BUGOJNO, BOSNIA-HERZEGOVINA — A HIGH-stakes gamble by the Clinton administration to use both airstrikes and diplomacy in Bosnia is paying off for now.
American-led NATO airstrikes and a joint offensive by Bosnian Muslim and Croat forces have put the Bosnian Serbs under tremendous pressure to withdraw their heavy weapons from around Sarajevo and make peace.
With the Bosnian Serb army reeling from the airstrikes, Croatian and Bosnian forces have launched a joint military offensive that is taking large chunks of Serb-held territory - more than 500 square miles.
The joint forces took the strategic towns of Jajce and Donji Vakuf in central Bosnia this week. The fall of Jajce especially causes problems for the Bosnian Serbs. The town is the last Serb stronghold between advancing Muslim and Croat forces and Serb-held Banja Luka. Jajce also holds the main power plant for Banja Luka.
And after years of costly failed attempts, Bosnian forces on Sunday won control of a key supply route known as ''Route Duck'' that links Zenica and Tuzla - two of the largest Muslim-held cities in central Bosnia.
A few miles south of Donji Vakuf, an exhausted but exuberant group of soldiers was lounging in Muslim-led Bosnian government territory yesterday. On a nearby hillside, two modern Croatian Army battle tanks were seen along with Bosnian Croat trucks full of ammunition.
But the Muslim and Croat advances, clearly helped by the NATO airstrikes, are handing the Bosnian Serbs a powerful public relations tool against Washington's new initiative to both bomb and keep peace talks going.
This week's gains have resulted in new cries from Russia to stop the bombing. US Deputy Secretary of State Strobe Talbott arrived in Moscow yesterday to try to mend the rift between Russia and the US over the bombings. Nationalist members of the Russian parliament said Wednesday that they would travel to Bosnian Serb territory to act as human shields to prevent further NATO ''genocide'' against Bosnian Serb civilians.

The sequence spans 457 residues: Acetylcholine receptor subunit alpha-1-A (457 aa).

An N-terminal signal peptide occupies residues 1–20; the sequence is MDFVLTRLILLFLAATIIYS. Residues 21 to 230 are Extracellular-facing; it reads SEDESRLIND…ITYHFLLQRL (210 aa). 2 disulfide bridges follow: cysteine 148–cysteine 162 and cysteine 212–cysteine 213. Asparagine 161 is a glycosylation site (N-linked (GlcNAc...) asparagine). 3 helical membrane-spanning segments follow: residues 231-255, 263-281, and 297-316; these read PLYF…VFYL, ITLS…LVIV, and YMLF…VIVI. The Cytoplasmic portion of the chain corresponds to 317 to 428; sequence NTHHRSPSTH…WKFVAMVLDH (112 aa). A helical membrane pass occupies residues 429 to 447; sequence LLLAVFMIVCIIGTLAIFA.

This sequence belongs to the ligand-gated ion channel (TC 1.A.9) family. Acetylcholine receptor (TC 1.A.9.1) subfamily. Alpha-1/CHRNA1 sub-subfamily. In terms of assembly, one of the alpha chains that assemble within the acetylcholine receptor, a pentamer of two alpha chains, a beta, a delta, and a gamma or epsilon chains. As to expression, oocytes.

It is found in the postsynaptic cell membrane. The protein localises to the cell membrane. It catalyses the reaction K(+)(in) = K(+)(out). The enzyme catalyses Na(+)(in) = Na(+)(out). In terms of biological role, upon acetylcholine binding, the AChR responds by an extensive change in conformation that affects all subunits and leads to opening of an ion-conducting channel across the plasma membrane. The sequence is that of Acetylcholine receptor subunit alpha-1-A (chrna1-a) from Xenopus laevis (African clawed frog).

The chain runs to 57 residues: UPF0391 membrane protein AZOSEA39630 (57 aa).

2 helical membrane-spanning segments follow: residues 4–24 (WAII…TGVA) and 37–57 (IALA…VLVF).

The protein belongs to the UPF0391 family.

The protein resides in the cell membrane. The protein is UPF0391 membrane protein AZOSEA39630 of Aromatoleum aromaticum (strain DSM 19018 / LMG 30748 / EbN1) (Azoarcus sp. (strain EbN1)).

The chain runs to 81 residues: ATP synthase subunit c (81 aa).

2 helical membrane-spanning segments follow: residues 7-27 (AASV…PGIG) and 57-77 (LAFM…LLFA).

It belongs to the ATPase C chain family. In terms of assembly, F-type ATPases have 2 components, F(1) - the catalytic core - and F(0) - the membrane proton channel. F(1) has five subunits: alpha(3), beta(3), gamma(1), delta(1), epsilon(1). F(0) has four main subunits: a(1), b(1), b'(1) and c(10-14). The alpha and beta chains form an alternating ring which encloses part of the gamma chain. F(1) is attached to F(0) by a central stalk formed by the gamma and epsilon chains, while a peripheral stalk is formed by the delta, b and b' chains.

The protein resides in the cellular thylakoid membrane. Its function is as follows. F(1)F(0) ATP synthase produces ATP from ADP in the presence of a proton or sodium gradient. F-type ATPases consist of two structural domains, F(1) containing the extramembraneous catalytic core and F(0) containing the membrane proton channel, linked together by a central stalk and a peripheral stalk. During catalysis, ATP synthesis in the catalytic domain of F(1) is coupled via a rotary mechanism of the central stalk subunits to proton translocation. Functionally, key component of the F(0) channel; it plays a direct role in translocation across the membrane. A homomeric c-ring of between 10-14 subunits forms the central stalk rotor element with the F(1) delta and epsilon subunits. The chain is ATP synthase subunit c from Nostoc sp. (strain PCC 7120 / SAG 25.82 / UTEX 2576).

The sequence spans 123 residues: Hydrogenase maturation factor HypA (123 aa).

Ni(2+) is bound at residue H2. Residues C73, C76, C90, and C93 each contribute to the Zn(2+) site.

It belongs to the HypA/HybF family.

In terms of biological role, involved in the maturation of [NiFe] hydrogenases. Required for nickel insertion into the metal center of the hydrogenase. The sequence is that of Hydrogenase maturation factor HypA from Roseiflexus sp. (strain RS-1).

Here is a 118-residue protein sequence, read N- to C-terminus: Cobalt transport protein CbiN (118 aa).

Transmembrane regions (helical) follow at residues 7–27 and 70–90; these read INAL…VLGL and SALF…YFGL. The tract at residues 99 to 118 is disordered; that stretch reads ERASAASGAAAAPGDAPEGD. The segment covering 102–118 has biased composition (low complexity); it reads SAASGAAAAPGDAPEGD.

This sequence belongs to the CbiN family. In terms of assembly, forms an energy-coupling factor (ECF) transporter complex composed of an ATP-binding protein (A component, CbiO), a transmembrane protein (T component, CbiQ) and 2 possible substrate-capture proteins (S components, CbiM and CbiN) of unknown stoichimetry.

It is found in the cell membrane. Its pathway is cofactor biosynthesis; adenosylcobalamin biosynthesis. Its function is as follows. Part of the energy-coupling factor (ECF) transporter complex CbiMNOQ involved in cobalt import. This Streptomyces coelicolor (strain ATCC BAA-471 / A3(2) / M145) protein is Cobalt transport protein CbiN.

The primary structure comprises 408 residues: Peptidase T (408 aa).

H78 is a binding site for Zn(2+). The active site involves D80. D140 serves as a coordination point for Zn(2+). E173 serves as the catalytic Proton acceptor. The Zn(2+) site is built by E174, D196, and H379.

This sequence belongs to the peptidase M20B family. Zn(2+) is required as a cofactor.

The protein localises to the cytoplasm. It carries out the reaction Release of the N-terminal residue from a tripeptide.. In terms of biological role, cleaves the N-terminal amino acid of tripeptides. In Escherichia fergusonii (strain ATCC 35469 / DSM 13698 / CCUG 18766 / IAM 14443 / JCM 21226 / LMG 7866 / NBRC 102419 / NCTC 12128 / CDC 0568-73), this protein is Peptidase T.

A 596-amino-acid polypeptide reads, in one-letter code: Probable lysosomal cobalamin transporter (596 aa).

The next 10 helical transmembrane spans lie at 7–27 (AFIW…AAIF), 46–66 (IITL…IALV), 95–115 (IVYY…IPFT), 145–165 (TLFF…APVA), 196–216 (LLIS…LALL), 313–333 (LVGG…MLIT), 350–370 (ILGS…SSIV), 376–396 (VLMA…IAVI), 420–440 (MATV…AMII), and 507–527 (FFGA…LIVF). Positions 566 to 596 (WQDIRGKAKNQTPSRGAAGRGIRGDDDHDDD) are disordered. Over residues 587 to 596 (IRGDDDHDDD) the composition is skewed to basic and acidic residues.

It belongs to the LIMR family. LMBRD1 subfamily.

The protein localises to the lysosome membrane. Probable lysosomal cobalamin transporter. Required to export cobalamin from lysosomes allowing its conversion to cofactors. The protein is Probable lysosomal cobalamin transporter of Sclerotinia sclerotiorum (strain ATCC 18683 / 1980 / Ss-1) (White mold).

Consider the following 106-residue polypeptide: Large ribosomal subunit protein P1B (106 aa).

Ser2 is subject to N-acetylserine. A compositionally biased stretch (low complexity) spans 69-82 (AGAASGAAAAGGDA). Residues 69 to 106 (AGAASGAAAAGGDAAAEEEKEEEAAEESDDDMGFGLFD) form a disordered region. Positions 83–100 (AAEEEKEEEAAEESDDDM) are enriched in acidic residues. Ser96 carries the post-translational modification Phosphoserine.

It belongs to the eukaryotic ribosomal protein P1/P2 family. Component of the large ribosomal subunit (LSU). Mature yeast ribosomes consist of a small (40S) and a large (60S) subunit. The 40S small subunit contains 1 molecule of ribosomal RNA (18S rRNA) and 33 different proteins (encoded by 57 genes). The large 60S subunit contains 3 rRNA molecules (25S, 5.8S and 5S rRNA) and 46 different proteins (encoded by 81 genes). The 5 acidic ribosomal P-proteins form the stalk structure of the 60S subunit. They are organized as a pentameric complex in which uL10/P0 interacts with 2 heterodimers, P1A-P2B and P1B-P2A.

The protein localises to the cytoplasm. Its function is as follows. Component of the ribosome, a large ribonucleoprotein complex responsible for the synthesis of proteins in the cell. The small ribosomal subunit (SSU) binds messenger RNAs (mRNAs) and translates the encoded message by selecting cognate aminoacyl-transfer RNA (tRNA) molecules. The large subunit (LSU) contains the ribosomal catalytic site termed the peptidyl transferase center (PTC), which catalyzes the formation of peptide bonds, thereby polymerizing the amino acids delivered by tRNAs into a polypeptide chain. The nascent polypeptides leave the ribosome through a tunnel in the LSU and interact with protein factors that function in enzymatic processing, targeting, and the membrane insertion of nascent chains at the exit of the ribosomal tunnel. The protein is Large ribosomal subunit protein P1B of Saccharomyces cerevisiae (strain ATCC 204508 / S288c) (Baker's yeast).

Some US officials and the UN Security Council called for a halt to all offensive military operations in Bosnia Wednesday. But UN officials in Sarajevo say no clear plan - aside from halting NATO airstrikes - exists for halting the advance by Bosnian government and Croat forces.
UN officials and Western military analysts say the Bosnian offensives are in one sense helping Bosnian Serb military commander Gen. Ratko Mladic. General Mladic's argument that he cannot pull back heavy weapons from around Sarajevo because they would leave 100,000 civilians in Serb-held suburbs vulnerable to attack is being validated, they say.
UN High Commissioner for Refugee officials estimate that as many as 45,000 Bosnian Serb refugees are fleeing.
UN officials say the NATO bombing campaign is disrupting Bosnian Serb communications and confining some Serb units that could be used as reinforcements to their bunkers.
The officials also say that the Muslims and Croats are trying to enforce a Western-backed partition of Bosnia by force on the ground. ''All of the towns they have taken are supposed to be part of the [Muslim-Croat] federation according to the peace plan,'' says a UN official in Tuzla. ''By letting the towns fall now, [Serb authorities] don't have to ask all of those civilians to give up their homes voluntarily.''
THE mood in Muslim-populated Tuzla is euphoric, with trucks full of soldiers chanting Army slogans as they ride toward the front. The Muslim-led government forces failed to take Donji Vakuf three weeks ago, but with the apparent backing of Croatian tanks and artillery are clearly making headway.
Despite Russian rhetoric reaching its highest anti-Western pitch since the end of the cold war, it's unclear whether the US will take measures to stop the Bosnians and Croats.
For the Bosnian Army, the key is consolidating its positions in the event that the latest peace talks fail. ''They wanted to secure that road before winter,'' says a Western military official in Tuzla. ''But it seemed to be more of a short-term retreat by the Serbs than a victory by the Bosnians. I don't know what's going to happen next.''